SEATTLE — Seattle Councilmember Teresa Mosqueda wants the city to consider a new option in the fight against homelessness. On Thursday, she hosted a demonstration of a “pallet shelter” outside Seattle City Hall.
The shelters are manufactured by Pallet in Everett and can be assembled without tools in 20-30 minutes. The structures can be outfitted with electricity, heat, air conditioning, and a locking door.
“We are past three years of a declared state of emergency in this city,” Mosqueda said. “We have 4,500 people who are living outside without any shelter in our region, and we have not built the housing or the shelter to the capacity we need.”
She floated the shelters as a potential temporary housing solution. One of the units demoed Thursday sells for between $3,500 and $5,500, depending on selected options. With fold-down bunk beds inside, four people can sleep in one unit.
“If we want to create stability for our community, if we want to make sure every family, worker, and individual has a place to call home, this a great first step,” Mosqueda said.
The shelters were originally built for disaster relief but are used to shelter some homeless people in Tacoma, along with a small camp in Lynnwood, Pallet CEO Amy King explained.
“We want people to have the dignity of security and safety when they sleep so they can go out and work during the day and engage in activities they need to during the day,” King said.
Six of the pallet shelters are currently in use at a small homeless camp behind Good Shepherd Baptist Church in Lynnwood. The Jean Kim Foundation sponsors the camp. Residents there moved into the pallets shelters from tents in November.
“Tents are limited, you could really on sleep in them,” said Jason Dunbar, the services coordinator for the foundation. “But now, inside each unit is a bed, a desk, and some shelves to store their stuff.”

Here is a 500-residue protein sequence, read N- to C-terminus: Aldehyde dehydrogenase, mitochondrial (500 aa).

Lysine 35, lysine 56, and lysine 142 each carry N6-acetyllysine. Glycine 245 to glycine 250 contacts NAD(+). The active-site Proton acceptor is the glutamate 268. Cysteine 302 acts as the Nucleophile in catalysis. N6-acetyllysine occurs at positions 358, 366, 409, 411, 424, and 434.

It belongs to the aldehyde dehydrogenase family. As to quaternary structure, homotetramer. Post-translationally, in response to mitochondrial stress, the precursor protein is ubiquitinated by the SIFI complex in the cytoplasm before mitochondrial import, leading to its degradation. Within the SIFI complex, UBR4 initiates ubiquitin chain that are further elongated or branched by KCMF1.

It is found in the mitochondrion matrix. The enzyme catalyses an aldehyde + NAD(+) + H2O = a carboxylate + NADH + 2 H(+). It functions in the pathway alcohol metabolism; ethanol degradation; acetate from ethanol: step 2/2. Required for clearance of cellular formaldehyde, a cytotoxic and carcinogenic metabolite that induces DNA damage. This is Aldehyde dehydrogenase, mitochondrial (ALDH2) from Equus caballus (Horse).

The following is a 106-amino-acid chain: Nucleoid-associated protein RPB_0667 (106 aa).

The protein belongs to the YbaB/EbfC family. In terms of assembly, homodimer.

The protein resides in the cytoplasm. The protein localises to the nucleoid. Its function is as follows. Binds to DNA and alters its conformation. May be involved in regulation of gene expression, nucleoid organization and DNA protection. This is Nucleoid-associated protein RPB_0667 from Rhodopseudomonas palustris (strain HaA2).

Five of the structures at the Lynnwood camp are currently occupied. Dunbar noted that this is not a low-barrier housing situation. He believes the strict oversight of the camp has contributed to their success. Residents there are enrolled in college courses and are not allowed to have visitors.
“It’s better than being unhoused at all, sleeping in a doorway, running from the police, hiding,” Dunbar said. “It’s very stable here.”
“These are working, absolutely,” he said.
Tadesa Ensslin lives in one of the pallet shelters and said it was life-changing.
“Get back on your feet, that’s what I’m trying to do,” she said.
She’s now studying to be a nurse’s assistant or caregiver.
“It’s working for me, working out great,” Ensslin said. “Every day is step by step. That’s why I’m here.”
The goal of the camp is to be temporary. That’s what Mosqueda hoped Seattle would consider, in conjunction with services.
"One of the things I think is important is that we keep out eyes on the prize in terms of creating affordable housing. In the meantime, we have got to think of every creative solution to get folks inside,” she said.
Mosqueda said she hopes to study the pallet shelters used in Tacoma as well to learn more about how such a camp might work in Seattle. She floated the idea of utilizing unoccupied parking lots or land and hopes the city council could consider budgeting for such an effort in the coming months, without pulling money from existing services.
She noted it could be similar to an enhanced shelter, coupled with access to hygiene and services.
"This is a successful model that I know we can replicate in Seattle," she said.